High On Bike

A Bellinghamster On Wheels



‘Cronage’ (krone-ej): The physiological process by which a woman enters her third stage in life—that of the Crone, representing wisdom and repose. Okay, so cronage isn’t a real word. It’s one I made up to describe my personal journey through menopause. Interesting, amusing, and absurdly unpredictable, cronage is a wild ride. Just about the time I think I’m almost through the process, Mother Nature reminds me: “It ain’t over ’till it’s over.”
July has been particularly brutal. After having gone 6 months without a period, I’ve had two already this month both with excruciating cramps that turned me into a whimpering mass of misery that even Ibuprofen couldn’t quite tame. I can take and laugh at the night sweats, hot flashes, and hard to come by sleep. I can even deal with the unpredictable periods. But those sadistic cramps I could do without.
The Janus StoneYesterday was day three of said cramps and I’d had enough. I had a couple of books to pick up at the library and even though all I wanted to do was curl up in a fetal position and wait out the cramps, I decided to hop on my bike and ride to the library. Seven and a half strong miles later, I felt great. My cramps were nonexistent during the ride and while they did show again a little later, I was still on an emotional high from the ride. I used to have a male gynecologist whose only answer for cramps was to exercise. He was unsympathetic and unapologetic. I didn’t like him much for it but he was right to a point—exercise does help. I had a few hours respite after my ride, felt better for it, and had a new book to read.


Breathing Easy

Asthma ChartI’ve just been diagnosed with exercise-induced asthma. No surprise really, two weeks after my severe allergy attack, I was still coughing a lot which is one of the first signs of asthma. Once I was back to cycling and working out, I noticed I coughed more and heavier exertion left me panting and tired. Plus, both during and after periods of vigorous activity, I’d cough more and I felt like I had to expend more effort. Then there were the insidious coughing spells when I talked a lot (par for me) or laughed. Not one to mess around when it comes to my health, I went to see my doctor. The good news is, I’m in great health. My blood pressure was excellent even after two big cups of coffee—something I’m always happy to see since there is a family history of high blood pressure. My lungs were clear despite the coughing and I rocked the spirometer—a gadget you blow into to measure breath output—scoring over 100 points higher than the norm for my age. My one and only issue is my allergies… ergo the asthma.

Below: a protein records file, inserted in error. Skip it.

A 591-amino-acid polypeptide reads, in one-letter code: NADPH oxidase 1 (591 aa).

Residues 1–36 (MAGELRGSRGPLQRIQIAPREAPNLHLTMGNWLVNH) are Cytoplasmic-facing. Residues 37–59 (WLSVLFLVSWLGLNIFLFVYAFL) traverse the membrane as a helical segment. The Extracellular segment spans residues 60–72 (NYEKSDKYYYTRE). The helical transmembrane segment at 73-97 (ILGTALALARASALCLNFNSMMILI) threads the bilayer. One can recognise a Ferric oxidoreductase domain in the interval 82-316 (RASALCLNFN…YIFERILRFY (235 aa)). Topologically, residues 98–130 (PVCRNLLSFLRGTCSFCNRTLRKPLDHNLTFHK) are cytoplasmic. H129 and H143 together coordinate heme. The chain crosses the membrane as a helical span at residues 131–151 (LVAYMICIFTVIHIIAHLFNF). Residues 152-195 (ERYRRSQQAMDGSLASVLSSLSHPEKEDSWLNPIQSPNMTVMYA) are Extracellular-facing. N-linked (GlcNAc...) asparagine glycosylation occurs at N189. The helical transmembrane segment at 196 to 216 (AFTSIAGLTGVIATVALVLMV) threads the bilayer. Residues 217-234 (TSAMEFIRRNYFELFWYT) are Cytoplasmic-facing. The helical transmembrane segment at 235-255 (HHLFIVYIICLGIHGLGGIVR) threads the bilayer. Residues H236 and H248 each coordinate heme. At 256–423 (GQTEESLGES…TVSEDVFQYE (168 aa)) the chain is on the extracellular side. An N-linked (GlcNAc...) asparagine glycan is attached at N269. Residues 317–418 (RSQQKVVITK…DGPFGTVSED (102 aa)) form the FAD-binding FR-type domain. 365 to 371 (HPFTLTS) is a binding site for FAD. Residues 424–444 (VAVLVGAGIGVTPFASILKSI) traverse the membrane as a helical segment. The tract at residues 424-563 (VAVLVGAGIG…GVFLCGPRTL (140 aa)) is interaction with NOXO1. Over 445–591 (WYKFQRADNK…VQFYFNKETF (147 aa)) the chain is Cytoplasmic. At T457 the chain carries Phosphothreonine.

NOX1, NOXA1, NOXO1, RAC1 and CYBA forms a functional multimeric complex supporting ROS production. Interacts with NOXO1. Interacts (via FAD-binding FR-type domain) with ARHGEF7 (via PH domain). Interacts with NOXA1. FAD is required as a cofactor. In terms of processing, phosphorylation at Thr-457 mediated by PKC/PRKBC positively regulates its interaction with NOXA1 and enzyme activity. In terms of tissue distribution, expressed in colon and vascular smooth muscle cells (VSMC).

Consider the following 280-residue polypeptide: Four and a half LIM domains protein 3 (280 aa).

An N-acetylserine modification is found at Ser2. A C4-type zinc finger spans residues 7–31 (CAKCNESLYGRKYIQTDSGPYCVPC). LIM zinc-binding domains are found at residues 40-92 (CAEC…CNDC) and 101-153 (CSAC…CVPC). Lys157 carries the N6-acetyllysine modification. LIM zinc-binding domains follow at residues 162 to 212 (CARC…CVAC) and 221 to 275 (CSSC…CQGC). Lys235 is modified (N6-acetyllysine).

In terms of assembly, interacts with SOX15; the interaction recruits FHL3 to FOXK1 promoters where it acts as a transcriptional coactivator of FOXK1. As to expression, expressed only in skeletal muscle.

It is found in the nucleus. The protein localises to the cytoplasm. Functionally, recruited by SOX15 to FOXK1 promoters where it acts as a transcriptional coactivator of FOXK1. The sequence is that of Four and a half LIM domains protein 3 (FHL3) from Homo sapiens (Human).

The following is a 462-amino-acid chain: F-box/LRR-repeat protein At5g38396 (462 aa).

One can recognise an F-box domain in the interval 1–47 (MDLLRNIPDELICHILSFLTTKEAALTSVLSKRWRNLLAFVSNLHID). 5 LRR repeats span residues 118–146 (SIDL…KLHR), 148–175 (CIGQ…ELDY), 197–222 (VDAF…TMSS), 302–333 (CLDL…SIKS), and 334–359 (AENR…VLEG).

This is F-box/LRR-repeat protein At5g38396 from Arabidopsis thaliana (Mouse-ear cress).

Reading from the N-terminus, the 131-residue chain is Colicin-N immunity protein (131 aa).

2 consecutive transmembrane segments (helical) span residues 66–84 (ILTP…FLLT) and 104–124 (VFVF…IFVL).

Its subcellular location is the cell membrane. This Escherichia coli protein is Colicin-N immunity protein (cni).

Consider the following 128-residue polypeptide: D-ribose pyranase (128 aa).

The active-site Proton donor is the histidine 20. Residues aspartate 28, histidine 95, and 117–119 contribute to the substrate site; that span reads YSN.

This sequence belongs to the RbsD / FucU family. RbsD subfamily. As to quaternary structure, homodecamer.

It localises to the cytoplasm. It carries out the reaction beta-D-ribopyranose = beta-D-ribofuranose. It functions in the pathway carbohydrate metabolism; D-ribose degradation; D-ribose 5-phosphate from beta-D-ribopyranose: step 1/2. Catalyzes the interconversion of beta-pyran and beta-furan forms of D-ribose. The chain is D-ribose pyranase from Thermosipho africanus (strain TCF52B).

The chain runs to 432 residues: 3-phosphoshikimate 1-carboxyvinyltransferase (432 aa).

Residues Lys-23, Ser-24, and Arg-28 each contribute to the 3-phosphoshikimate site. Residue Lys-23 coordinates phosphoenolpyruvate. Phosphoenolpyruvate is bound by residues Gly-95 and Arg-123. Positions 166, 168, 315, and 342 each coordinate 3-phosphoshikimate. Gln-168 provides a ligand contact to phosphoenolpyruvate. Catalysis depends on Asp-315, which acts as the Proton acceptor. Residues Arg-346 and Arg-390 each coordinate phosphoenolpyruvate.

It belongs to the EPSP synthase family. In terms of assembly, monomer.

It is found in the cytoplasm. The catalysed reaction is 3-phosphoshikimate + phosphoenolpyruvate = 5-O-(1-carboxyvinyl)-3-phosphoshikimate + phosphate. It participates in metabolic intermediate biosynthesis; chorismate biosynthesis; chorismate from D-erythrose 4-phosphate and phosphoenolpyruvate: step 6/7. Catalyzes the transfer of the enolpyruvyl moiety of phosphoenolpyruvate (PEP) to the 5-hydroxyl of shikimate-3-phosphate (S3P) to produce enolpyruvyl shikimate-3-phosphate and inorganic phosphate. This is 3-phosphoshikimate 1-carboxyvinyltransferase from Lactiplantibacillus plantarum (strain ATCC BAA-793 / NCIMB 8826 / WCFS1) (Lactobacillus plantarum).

So my doctor sent me home with an Albuterol inhaler with instructions to use it about 15 minutes before exercise. Let me tell you, it has made a world of difference. For the first time since my allergy attack, I was actually able to take deep breaths and fill my lungs completely which in turn made the activity less difficult. I’m much stronger pedaling up the hills with less huffing and fatigue. Sweet! I get a little jittery after using the inhaler but it doesn’t last long enough to be an issue.
Although my doctor thinks my asthma is probably temporary she cautioned that there are no guarantees. So the plan is just to take it a day at a time.


Junuary and A Cough

We woke up this morning to another Junuary day—heavily overcast, threatening rain, and chilly. It would definitely be a fleece pullover kind of day except that I’ve been waylaid by a nasty cough probably brought on by allergies. The good news is I’m not sick. The bad news is I feel like I’m sick. So instead being in a fleece, I’m tucked in under several blankets, surrounded by my cats, my knitting, and a good book. Except for the cough, I can’t really complain (even though I’m probably vying for the Most Pathetic Award as it is). It could be a lot worse. We could be having a gorgeous summer day (summer is never a sure thing here until after July 4th) where I’d feel even more pathetic because I’d want to be on my bike.


Starting the Day Right

Steel Cut Oats

Five years ago, if you’d asked me if oatmeal would be a morning staple, I would have wrinkled my nose and rather impolitely exclaimed, “Yuck.” Childhood memories of being force-fed Cream of Wheat (a perennial favorite of my mother’s) still gives me the “herks” some four decades later. (Yes, I know that Cream of Wheat is not oatmeal but it’s that whole instant hot cereal texture thing.) Then when oatmeal became a cholesterol-lowering super food, I tried the flavored instant variety and all it did was make me absolutely ravenous about 30 minutes later due to the high sugar content.
Three or four years ago, though, my stepson, Dan, turned me on to steel-cut oats and it’s been a different story ever since. I love the chewy texture and the way it sticks with me all morning. It’s a great fiber source and when I add some chopped apple, toasted almonds, and raisins, I don’t need a lot of sugar. If I use any at all, it’s only about half of a teaspoon or less. It’s a very healthy, delicious start to the day. Ira and I enjoy it so much we eat three times a week. It’s almost a ritual now.
As an added plus, it’s super easy to make: bring 1 1/2 cups liquid (I use 1 cup organic soy milk and a half cup water) to a boil, add a half cup of steel-cut oats and some raisins, and simmer on low for 20 minutes. I add the chopped apple and almonds after I’ve dished up.